About a dozen influential District ministers will take to the pulpit Sunday to urge their parishioners to vote no on the rent control referendum Tuesday, climaxing a brief but well-timed antireferendum campaign orchestrated by Mayor Marion Barry, D.C. City Council member John Ray (D-At Large) and real estate interests that have provided more than $20,000 in backing.
The referendum, which was placed on the ballot by a citywide group of tenants and labor leaders, calls for the repeal of four provisions of the District's newly revised rent control law that would decontrol rents under certain circumstances.
Real estate industry groups, which favor the new law and fought to keep the referendum off the ballot, have stayed out of the limelight since the campaign began this fall. But behind the scenes, industry leaders have worked with opponents and paid for an antireferendum flier that was signed by church and civic leaders and mailed to more than 100,000 District residents.
"They [landlords] realize that with their being out front, the issue becomes a fight between the landlords and the tenants and they are obviously trying to avoid that," Ray said.
Civic and religious leaders were quietly mustered for the fight by the mayor in a meeting held last month at the Tenth Street Baptist Church, according to Ray.
Yesterday, 12 ministers, including the Rev. Edward A. Hailes, president of the D.C. Branch of the NAACP, the Rev. J. Terry Wingate, president of the local chapter of the Southern Christian Leadership Conference, the Rev. Beecher Hicks Jr. of the Coalition of Concerned Clergy and the Rev. Jerry A. Moore Jr., a former City Council member and president of the D.C. chapter of Operation PUSH, called a news conference to oppose the referendum.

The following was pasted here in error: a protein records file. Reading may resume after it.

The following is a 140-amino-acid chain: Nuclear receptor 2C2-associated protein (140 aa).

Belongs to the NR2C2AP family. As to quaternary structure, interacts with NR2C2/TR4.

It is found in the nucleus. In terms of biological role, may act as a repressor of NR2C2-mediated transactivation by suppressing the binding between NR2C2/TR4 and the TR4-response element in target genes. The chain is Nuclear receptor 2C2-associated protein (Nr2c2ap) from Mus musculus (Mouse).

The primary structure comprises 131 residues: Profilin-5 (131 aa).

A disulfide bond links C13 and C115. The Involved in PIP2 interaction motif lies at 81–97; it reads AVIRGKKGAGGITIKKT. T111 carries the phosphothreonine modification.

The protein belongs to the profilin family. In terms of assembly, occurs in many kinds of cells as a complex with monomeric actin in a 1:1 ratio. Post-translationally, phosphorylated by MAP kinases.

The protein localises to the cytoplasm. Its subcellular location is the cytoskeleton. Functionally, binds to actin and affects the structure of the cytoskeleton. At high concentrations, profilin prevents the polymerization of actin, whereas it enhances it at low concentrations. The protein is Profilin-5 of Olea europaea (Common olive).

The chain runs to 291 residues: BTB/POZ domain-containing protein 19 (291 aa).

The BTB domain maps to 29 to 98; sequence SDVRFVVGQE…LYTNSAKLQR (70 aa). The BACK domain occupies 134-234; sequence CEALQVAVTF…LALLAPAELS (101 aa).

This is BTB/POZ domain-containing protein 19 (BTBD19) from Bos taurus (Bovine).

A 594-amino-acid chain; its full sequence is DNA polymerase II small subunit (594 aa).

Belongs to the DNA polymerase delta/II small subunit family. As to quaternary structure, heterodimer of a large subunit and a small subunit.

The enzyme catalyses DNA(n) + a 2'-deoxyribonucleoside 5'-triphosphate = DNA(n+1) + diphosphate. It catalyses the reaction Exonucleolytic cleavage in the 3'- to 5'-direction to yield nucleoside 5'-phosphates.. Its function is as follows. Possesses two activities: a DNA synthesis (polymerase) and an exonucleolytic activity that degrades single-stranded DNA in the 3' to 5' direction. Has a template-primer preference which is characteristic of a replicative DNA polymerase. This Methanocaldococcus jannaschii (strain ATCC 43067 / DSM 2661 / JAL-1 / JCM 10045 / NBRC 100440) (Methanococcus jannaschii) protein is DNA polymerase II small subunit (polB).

To counter the forces led by Barry, clergy supporting the referendum are planning to deliver sermons of their own on Sunday, turning up the heat in a campaign that finds partisans on both sides arguing over whose position best serves the housing needs of low- and moderate-income District residents.
Among the religious leaders supporting the referendum are the Rev. John Coursey of the McKendree Methodist Church, the Rev. Ray Kemp of the Catholic Archdiocese of Washington and the Rev. Charles Briody, a Unitarian Universalist Church minister and a candidate for the D.C. Board of Education.
City Council Chairman David A. Clarke Jr. and council member Hilda Mason (Statehood-At Large) also have actively backed the referendum.
The two sides of the question each make the same claim: that their opponents are stalking horses for wealthy interests eager to drain off low-income residents and step up the gentrification of the city's housing stock.
At another news conference held yesterday by referendum proponents, Advisory Neighborhood Commission member Franklyn Malone charged that opponents have a plan to "shift the composition of the city to a more wealthy and white population by removing poor and moderate-income people."
"The obvious result will be a drastic change in the racial composition of the city," Malone said.